Course Title: Apply psychological concepts and principles within justice environments

Part B: Course Detail

Teaching Period: Term1 2014

Course Code: JUST5715

Course Title: Apply psychological concepts and principles within justice environments

School: 365T Global, Urban and Social Studies

Campus: City Campus

Program: C6124 - Advanced Diploma of Justice

Course Contact: Irene Pagliarella, Program Manager

Course Contact Phone: +61 3 9925 4581

Course Contact Email:

Name and Contact Details of All Other Relevant Staff

Sandra Reitano

Nominal Hours: 50

Regardless of the mode of delivery, represent a guide to the relative teaching time and student effort required to successfully achieve a particular competency/module. This may include not only scheduled classes or workplace visits but also the amount of effort required to undertake, evaluate and complete all assessment requirements, including any non-classroom activities.

Pre-requisites and Co-requisites

Successful completion of, or demonstrated equivalence to, the following units of competency:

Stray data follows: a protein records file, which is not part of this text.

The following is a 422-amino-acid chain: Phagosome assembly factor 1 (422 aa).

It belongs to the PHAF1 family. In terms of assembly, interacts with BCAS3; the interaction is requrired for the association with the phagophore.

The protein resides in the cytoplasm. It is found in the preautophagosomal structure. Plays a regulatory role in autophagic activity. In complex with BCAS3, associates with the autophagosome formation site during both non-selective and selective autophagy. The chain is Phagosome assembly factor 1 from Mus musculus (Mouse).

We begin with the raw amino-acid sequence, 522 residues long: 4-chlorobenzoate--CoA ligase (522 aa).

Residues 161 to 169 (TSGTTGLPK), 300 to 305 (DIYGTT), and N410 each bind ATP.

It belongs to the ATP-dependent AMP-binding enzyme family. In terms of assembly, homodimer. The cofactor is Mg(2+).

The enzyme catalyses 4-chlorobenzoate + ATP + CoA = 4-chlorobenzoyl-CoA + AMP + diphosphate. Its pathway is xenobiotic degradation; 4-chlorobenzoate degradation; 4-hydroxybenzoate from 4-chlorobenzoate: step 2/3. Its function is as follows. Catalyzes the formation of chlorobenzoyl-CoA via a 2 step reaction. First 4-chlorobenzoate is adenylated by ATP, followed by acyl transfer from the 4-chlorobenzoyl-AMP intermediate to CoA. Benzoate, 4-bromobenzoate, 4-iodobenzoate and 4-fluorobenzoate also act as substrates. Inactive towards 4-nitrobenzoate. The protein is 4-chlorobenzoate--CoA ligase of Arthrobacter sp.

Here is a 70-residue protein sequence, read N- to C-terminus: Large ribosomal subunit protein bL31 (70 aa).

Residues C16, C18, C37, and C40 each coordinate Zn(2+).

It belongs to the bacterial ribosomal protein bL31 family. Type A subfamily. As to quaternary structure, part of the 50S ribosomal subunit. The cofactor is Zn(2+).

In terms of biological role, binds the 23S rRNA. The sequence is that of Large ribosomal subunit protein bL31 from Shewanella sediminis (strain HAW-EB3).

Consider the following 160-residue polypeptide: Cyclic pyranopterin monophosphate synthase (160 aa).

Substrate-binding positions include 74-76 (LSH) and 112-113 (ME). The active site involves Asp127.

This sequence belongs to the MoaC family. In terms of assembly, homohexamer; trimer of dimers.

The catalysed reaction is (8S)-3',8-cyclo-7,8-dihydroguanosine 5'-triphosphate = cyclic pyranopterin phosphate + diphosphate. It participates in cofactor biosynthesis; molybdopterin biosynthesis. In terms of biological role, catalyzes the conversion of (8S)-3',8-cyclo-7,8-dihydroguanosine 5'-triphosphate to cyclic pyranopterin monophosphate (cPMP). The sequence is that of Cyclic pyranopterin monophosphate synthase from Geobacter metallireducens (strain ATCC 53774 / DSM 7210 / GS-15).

VU20861 Apply criminal law within justice environments
VU20862 Work with family violence contexts within justice environments
VU20863 Work with culturally diverse clients within justice environments
VU20864 Work with conflict resolution and mediation processes within justice environments
VU20865 Apply management and leadership within justice environments

And ONE of the following electives:

LGACOM406A Investigate alleged breaches of legislation and prepare documentation
CHCAOD402B Work effectively in the alcohol and other drugs sector

Course Description

In this course you will develop the skills and knowledge required to identify and address psychological issues related to offenders and victims, within the criminal justice contexts, through recognition and immediate response of counselling and support, to long‐term response through referral and management of treatment programs.

National Codes, Titles, Elements and Performance Criteria

National Element Code & Title:

VU20856 Apply psychological concepts and principles within justice environments


1. Research major social and psychological theories that explain offending behaviour

Performance Criteria:

1.1 Core concepts of personality theories are researched and analysed
1.2 Core concepts of human development theories are researched and critically analysed
1.3 Contemporary psychological theories and discourse that explain offending behaviour are examined for application to working with clients in justice contexts


2. Apply counselling strategies to managing offenders in justice contexts